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How to Make Loam Soil

By Julie Christensen ; Updated September 21, 2017
Hard soil that forms balls when wet is probably clay.

Gardeners hear over and over that loam soil is the best soil for almost all gardening situations. But you may be wondering what loam soil is. Loam soil is a relatively equal mixture of the three particle types--clay, sand and silt--that comprise soil. Clay particles are very small, compacted and slow draining. Sand particles are large and don't hold water well, but allow good aeration. Silt particles are somewhere in between clay and sand. Few gardeners are blessed with naturally perfect soil, but whether you have sandy or clay soil, the process for improving it is the same.

Scoop soil samples from your garden area and place into the plastic bags or vials that came with the soil test kit from your county extension office. Take samples from several areas in your yard, as indicated by the soil test kit. Seal the soil sample and place it in the provided envelope. Mail your soil test to your county extension office. In a few weeks, you'll receive a soil analysis report detailing the particle makeup and nutrient levels of your soil, as well as the pH level. The report will include recommendations for improving your soil.

Adding organic material is the fastest way to improve soil.

Spread an evenly proportioned 2-inch layer of compost, manure and peat moss over your soil after removing any rocks and weeds. Also, add any amendments recommended by your soil analysis report to adjust unbalanced pH levels. Wet the peat moss with a garden hose until it is very moist, but not dripping, before adding it to the garden. Peat moss is effective at lightening soil, but when added to a garden area dry it will wick moisture from the soil and plants.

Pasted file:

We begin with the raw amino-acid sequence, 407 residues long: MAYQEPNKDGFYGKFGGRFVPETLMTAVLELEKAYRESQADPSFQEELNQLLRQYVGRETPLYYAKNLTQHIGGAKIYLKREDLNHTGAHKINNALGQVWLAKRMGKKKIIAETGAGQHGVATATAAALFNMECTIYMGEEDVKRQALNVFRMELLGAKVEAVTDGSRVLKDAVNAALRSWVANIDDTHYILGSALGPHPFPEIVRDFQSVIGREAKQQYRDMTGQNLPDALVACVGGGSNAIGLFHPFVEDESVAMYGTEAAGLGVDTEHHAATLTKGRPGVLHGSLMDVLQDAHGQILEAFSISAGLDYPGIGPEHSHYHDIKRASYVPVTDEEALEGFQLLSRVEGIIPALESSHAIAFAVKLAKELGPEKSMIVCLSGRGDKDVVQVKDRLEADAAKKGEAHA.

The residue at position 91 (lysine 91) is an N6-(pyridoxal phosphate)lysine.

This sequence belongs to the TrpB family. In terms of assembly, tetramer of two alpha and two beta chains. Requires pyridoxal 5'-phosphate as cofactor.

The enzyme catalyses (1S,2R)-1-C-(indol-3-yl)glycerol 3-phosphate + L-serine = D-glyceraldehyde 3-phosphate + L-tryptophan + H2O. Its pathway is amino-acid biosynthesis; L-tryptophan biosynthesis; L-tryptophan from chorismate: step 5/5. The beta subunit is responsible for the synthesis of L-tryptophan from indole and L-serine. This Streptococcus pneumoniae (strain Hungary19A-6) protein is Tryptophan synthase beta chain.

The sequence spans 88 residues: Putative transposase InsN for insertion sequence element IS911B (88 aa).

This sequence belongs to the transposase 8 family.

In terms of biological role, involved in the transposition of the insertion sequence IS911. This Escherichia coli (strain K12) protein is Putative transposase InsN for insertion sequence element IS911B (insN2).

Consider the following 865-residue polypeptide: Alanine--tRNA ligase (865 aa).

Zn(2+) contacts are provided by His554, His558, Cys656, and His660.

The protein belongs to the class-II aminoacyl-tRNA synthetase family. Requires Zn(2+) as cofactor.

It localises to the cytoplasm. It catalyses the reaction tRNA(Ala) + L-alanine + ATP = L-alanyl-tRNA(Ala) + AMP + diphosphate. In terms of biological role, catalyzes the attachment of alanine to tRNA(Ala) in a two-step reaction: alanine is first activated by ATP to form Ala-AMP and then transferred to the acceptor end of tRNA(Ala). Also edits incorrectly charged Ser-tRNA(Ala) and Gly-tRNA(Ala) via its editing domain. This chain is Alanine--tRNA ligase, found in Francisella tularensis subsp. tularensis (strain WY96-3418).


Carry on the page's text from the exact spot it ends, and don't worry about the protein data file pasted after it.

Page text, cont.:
Dig into your soil to a depth of 6 inches with your shovel, turning the soil over and incorporating the soil amendments. Break up dirt clods as you work. Rake the soil to a smooth, level finish.


Things You Will Need

  • Soil test kit
  • Compost
  • Peat moss
  • Manure
  • Shovel
  • Hose
  • Rake


  • To improve soil in an already existing garden, you have two choices. For very poor soil, carefully dig up your plants and place them in a bucket or tray with an inch or two of water at the bottom. Put them in a shady spot and replant them within a few hours. Improve the soil as directed above. Or, top-dress your plants by placing a 1/2 inch layer of organic material (compost or manure) on the soil annually. The amendments eventually work their way into the soil.
  • Improving soil takes several years. View the task as an ongoing project and add organic material annually.
  • Start a compost pile in your yard for composting garden waste and kitchen scraps. You'll reduce the amount of waste that ends up curbside and you'll have rich, free soil amendments.
  • Always use well-rotted compost and manure in your yard. Fresh organic material contains too much nitrogen and burns plants' roots. Buy amendments from reputable suppliers and check the label.

About the Author


Julie Christensen is a food writer, caterer, and mom-chef. She's the creator of MarmaladeMom.org, dedicated to family fun and delicious food, and released a book titled "More Than Pot Roast: Fast, Fresh Slow Cooker Recipes."